For many people in Yerevan, it all began

with the Cat.

Of course, it really began with renovations:

the Cascade, at the heart of Yerevan,

connects the city center to the elevated

residential neighborhoods of the

north. The escalators, the escalator shaft,

and the garden were all in sad shape,

and the Cafesjian Museum Foundation,

formed in 2002 as a public-private partnership,

fixed them. Everyone had reason

to be grateful. Then the Cat arrived.

What was this giant bronze sculpture

that had suddenly appeared in the center

of the city? Some skeptics raised their

eyebrows: a black cat? a statue with its

tongue sticking out? But the people

took to it, and very quickly Fernando

Botero’s Cat became a beloved landmark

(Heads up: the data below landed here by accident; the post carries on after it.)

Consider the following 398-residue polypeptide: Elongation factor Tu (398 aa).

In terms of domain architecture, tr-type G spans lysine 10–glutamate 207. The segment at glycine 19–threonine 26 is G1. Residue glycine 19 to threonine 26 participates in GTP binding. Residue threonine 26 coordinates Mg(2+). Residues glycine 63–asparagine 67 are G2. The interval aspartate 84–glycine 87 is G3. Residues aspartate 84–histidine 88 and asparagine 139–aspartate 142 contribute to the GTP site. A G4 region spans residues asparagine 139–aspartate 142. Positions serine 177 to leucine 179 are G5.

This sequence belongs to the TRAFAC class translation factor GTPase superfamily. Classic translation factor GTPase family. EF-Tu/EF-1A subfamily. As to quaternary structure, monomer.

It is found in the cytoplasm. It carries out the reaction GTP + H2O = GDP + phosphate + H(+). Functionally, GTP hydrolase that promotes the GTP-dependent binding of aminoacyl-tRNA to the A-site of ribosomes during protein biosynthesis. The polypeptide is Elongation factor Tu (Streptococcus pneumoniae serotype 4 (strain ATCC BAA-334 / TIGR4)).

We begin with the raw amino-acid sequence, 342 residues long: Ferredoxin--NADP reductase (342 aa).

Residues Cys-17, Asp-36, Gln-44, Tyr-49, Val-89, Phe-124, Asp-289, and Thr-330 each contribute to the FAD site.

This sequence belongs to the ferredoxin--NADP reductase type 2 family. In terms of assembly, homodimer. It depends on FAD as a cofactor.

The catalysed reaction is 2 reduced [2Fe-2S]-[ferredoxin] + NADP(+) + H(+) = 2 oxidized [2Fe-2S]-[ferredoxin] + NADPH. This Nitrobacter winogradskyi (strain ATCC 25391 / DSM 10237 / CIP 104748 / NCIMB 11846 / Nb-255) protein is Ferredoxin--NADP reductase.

and attraction in Yerevan.

I moved to Yerevan in May 2006. The

first morning in our new home, my elder

daughter and I looked out the window

of her room on the ninth floor and

stared in awe at Mount Ararat. Then I

said, “Hey, let’s go downstairs, I want to

show you the cat I was telling you about.”

And of course she loved it.

A commentator in one of the local papers

wrote this week that the cat had

sent the message to Yerevan that a statue

does not have to be an ode, a heroic

representation of an admired person.

And Yerevan appreciated that message,

the commentator added. She had a point,

though I would note that not all Armenian

sculptures have been of the heroic

variety. Ervand Kochar, the talented author

of the most heroic statues in the

city, Sasunts Davit and Vartan Mamikonian,

also sculpted original representations

of modern man – gnarled men with

vacuous eyes and an urban landscape in

their guts. That said, I agree that the Cat